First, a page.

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Employee Retention and Communication

Pamela Jett 12-17

According to Deloitte’s fourth annual Ethics & Workplace Survey, one-third of employed Americans plan to look for a new job when the economy gets better.  Yikes!   Since turnover is extraordinarily expensive, it is in the best interest of organizations to focus now on preventing this massive loss of talent and intellectual capital.  Why do people plan on leaving?  48 percent cite a loss of trust in their employer and 46 percent say that a lack of transparent communication from their company’s leadership are their reasons.

Here are a few simple steps that anyone at any level within an organization can take to improve trust and communication.

Keep people informed. It is a fact of organizational life that when people begin to suspect that “something is up” the rumor mill starts working overtime.  And, the scary part is that in absence of good or reliable information, people will simply start to make things up.  They speculate, they guess and pretty soon those speculations take on the power of truth.  A good leader (at any level of the organization) keeps people informed to the best of their ability.  Even if they, the leaders, don’t have all the answers, a great leader will communicate that they are aware the concern exists and they will share information as it becomes available.  Employees would much rather know that their leader doesn’t have all the answers than to suspect their leader is holding out on them.

Point out the impact of contributions. Help people feel like what they do matters by pointing out the impact or the difference they make on a regular basis.  Instead of simply praising someone for a job well done, offer the praise and let them know why what they did is valuable.  When employees know that what they do matters, when there is no mystery around the role they play and the value they add to the organization, they are more likely to stay even when other opportunities are on the horizon.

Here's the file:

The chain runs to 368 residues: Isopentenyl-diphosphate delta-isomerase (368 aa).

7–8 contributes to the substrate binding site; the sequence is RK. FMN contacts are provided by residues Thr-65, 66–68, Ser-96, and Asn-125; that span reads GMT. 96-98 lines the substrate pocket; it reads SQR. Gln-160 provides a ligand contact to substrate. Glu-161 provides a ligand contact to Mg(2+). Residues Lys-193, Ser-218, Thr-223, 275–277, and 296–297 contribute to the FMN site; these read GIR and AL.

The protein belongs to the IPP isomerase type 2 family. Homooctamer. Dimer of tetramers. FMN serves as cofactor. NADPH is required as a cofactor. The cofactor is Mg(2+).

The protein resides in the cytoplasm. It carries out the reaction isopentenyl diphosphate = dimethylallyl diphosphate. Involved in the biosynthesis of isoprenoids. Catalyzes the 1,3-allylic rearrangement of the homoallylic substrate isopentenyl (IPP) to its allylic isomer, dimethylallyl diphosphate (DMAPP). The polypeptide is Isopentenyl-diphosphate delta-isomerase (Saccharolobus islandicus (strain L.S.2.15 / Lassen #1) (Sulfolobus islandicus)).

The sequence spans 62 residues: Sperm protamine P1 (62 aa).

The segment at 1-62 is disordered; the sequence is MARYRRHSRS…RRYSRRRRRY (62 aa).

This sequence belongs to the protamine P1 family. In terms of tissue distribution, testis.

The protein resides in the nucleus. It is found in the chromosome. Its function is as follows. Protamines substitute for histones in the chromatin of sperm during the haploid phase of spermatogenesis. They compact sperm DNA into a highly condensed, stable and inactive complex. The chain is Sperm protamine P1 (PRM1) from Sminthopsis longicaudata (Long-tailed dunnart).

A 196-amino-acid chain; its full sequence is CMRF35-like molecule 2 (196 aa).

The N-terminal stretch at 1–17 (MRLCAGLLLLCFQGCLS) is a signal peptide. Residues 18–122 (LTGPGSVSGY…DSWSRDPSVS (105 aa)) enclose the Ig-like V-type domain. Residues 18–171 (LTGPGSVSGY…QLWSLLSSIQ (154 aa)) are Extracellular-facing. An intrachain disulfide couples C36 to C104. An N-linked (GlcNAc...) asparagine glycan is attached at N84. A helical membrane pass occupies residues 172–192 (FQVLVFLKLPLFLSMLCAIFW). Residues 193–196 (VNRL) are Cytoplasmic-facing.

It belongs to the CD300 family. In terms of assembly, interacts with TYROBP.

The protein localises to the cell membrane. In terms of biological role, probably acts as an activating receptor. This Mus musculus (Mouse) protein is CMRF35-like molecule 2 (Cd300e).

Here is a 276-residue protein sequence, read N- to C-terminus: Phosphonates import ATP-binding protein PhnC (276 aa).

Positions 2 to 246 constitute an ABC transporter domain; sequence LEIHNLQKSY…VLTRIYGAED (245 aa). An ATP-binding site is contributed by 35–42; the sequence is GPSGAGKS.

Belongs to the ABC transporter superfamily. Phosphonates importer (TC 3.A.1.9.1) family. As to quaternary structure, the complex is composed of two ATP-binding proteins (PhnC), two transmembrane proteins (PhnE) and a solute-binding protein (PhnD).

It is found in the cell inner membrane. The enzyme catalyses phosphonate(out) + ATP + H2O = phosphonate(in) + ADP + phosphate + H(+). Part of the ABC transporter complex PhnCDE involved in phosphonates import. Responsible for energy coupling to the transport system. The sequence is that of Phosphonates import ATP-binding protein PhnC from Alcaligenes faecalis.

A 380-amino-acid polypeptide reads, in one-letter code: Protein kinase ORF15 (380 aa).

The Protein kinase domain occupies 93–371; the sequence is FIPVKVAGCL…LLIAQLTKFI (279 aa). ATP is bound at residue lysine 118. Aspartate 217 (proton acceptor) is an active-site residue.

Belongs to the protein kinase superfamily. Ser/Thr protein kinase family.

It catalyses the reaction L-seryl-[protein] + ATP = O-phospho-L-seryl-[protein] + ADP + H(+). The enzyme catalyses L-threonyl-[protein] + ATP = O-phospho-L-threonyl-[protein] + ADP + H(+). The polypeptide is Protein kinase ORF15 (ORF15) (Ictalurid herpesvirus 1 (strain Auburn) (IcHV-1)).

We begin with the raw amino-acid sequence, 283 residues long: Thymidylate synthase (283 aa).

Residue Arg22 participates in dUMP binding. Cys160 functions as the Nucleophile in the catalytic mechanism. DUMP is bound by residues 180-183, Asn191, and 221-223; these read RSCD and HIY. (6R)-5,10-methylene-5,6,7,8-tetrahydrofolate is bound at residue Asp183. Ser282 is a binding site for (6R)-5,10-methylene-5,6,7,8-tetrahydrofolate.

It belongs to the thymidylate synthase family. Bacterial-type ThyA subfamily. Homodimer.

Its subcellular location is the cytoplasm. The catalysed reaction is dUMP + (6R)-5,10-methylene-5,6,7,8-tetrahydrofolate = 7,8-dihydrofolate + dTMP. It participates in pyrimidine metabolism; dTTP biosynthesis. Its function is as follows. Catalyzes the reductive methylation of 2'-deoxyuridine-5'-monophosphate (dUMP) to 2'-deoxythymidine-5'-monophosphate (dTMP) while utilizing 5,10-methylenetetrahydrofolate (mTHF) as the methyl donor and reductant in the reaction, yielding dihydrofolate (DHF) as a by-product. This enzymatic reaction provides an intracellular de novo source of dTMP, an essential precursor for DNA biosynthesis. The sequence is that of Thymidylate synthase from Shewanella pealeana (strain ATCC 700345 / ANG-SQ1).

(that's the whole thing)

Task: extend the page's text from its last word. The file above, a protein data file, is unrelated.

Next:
Communicate awareness of career development. Although in the current job market the temptation is to “protect” and “hoard” opportunities, a great leader knows that delegating and putting opportunities for career development in the path of others is a great way to stay valuable to an organization.  If you are in a leadership position, demonstrate your awareness of the career development needs and wants of others.  Do what you can to acknowledge and support that need.  Spread the “high-profile” assignments around instead of relying on one or two “go to” people all the time.  Communicating and demonstrating an awareness that people need opportunities to shine in organizations makes you a more trustworthy leader.

While people may currently be happy to have any job, turnover will happen and it will happen sooner than later.  Now is the time to put your remarkable communication skills to work so that you are the kind of leader or colleague others want to work with and for.    Not only will this help prevent good people from leaving in the future, it can make your current work environment more rewarding, it can improve employee engagement, and it can make you a better leader (regardless of your title or job description.)



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